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Children's Respiratory Study (CRS)
The Children’s Respiratory Study (CRS) was started in 1980 with the goal of exploring the early life origins of asthma. Between 1980 and 1984, 1246 healthy infants were enrolled in the study at birth making the CRS a population based, non-selected, prospective birth cohort study.
The CRS has been continuously funded by the National Institutes of Health through the present. Starting at birth, samples and questionnaires have been collected from the enrolled children at regular intervals. There have been 5 “In Depth” Evaluations completed at ages 6, 11, 16, 22, and 26 years. In Depth 6 is currently in progress and the participants are on average 32 years old. At each In Depth Evaluation, the participants performed pulmonary function testing (PFT), bronchial hyper-responsiveness testing (methacholine or cold air challenge), allergy skin prick tests to local aeroallergens. In some of the evaluations, peak flow variability testing, exhaled nitric oxide measurement and sputum induction were also included in the protocols. In addition, blood samples were collected for complete blood cell counts, DNA extraction, and total immunoglobulin E measurement. Blood samples were also collected at birth (umbilical cord) and at 9 months of age. Additional respiratory health questionnaires were completed at ages 2, 3, 8, 13, 18, 24, and 29 years.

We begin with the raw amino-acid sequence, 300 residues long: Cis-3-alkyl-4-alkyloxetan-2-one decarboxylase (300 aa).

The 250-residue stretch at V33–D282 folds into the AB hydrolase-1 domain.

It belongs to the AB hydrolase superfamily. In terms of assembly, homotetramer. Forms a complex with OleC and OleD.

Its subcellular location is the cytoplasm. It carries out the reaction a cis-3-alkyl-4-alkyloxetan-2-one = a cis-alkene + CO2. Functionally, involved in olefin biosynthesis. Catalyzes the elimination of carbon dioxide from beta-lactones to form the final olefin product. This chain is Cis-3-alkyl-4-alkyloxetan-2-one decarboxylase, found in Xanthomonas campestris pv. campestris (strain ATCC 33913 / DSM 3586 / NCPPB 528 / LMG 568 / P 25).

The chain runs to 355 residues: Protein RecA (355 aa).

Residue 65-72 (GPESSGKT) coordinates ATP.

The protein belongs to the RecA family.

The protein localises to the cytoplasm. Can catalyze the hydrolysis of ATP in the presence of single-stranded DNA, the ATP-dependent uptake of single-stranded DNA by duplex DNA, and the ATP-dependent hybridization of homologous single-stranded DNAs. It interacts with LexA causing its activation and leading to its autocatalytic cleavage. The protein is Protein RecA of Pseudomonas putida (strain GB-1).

One of the strengths of the CRS study is the detailed information collected about lower respiratory illnesses (LRI) during the first 3 years of life (bronchiolitis, pneumonia, croup and others). In case of symptoms compatible with LRI, children were seen by a pediatrician and symptoms as well as viral or bacterial etiology of each LRI were determined. Parents and siblings also completed respiratory questionnaires, pulmonary function testing, allergy skin prick testing and a blood sample collection.
Of the 1246 CRS participants, 821 have adult respiratory data between ages 22 and 29 years. Our main measure of asthma is derived from the questionnaires and is defined as a physician diagnosis of asthma with episodes or attacks of asthma and/or wheeze during the previous year. We define frequent asthma as four or more episodes during the previous year and infrequent asthma as 1-3 episodes during the previous year. As adults, 12% (n=97) of the CRS participants have frequent asthma and 18% have infrequent asthma (n=148). In addition, 6% (n=47) report frequent wheeze without a diagnosis of asthma and 24% (n=195) report infrequent wheeze without a diagnosis of asthma. Overall, 41% (n=334) of CRS participants do not report asthma and wheeze symptoms as adults.
Phenotype data for each CRS contact, numbers correspond to participants with data
Wayne J. Morgan, MD